So I conclude that isolation-as-danger is a fallacy. The reality is that the most remote sections of this trip have likely been the least hazardous. Day 3 on the northern section of the Stewart-Cassiar was probably when I was safest -- nobody in front, nobody behind, just enough trickle of traffic that it wouldn't be more than five minutes until discovery if something did go wrong.
The Siesta Motel was actually a great little stop along the highway: The trains didn't stir me, and the place was very clean with a friendly owner. I shared the parking lot with a bike returning home from Alaska to Minnesota, and a torpedo-looking helicopter-dangled treasure hunter being hauled on a pick-up. In the morning, I stepped out at 7:00 to find the owner watering the flowers, which made me realize that the last three places I stayed all had hanging flower baskets, and therefore that the measures of motel selection should be TripAdvisor and flowers.
Flowers and pubic-hairless bathrooms: Both brought to you by diligent daily attention.
The Yellowhead took me into Prince George, where I split south on 97 to a good breakfast stop at Granville Coffee in downtown Quesnel. I'd ridden this stretch of road for breakfast last year too, in the opposite direction on my northbound trip, after a co-worker buddy had come down to meet me in Quesnel for a morning ride into Prince for breakfast at Denny's. From there, it was scenic 97 down through Williams Lake and surrounding ranchlands (you can feel you're in cowboy country with place names like "Likely" and "Horsefly"), to meet my brother at 100 Mile House. It was great getting to ride with T for a couple of hours... if not for an injustice beyond his control, he likely would have been on more of it, and equally as sore as me! He was kind enough to insist I ride lead all the way into Kamloops, not wanting to take anything away from the end of my trip south, and accepting that this would mean dust on his well-kept bike.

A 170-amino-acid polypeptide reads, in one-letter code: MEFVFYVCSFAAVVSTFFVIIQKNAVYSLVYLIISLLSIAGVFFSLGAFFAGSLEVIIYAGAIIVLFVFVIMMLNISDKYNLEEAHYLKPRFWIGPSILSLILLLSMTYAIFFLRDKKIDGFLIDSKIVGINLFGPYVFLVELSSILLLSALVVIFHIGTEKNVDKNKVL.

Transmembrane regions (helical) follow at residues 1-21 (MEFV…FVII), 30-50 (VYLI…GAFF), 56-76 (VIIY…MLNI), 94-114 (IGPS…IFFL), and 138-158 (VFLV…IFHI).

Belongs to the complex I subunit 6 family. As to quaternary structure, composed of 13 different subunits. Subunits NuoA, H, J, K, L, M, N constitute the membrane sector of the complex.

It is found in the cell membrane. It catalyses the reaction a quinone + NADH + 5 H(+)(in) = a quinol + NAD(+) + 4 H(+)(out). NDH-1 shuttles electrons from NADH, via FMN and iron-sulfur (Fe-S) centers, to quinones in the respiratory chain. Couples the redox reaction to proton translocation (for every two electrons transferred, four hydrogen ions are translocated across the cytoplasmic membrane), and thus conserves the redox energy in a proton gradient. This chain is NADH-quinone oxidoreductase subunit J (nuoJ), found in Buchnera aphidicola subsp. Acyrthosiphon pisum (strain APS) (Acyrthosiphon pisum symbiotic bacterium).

We jumped across to Little Fort on the scenic, curvy Hwy. 24, then into the north end of Kamloops on Westsyde Road, which is a gravel mountain road until the little cable ferry at Barriere, then mostly fresh pavement into town -- a fun little stretch to finish the first leg of the journey. It's still summer here... +30 C and sweat under the riding jacket; a far cry from the roadside jumping jacks just two mornings prior.
Day total: 622 km, 8h55m
Trip total: 3696 km
Start: Vanderhoof, BC. End: Kamloops, BC.
Soundtrack: Springsteen's "Working on the Highway," iPhone water-damage silence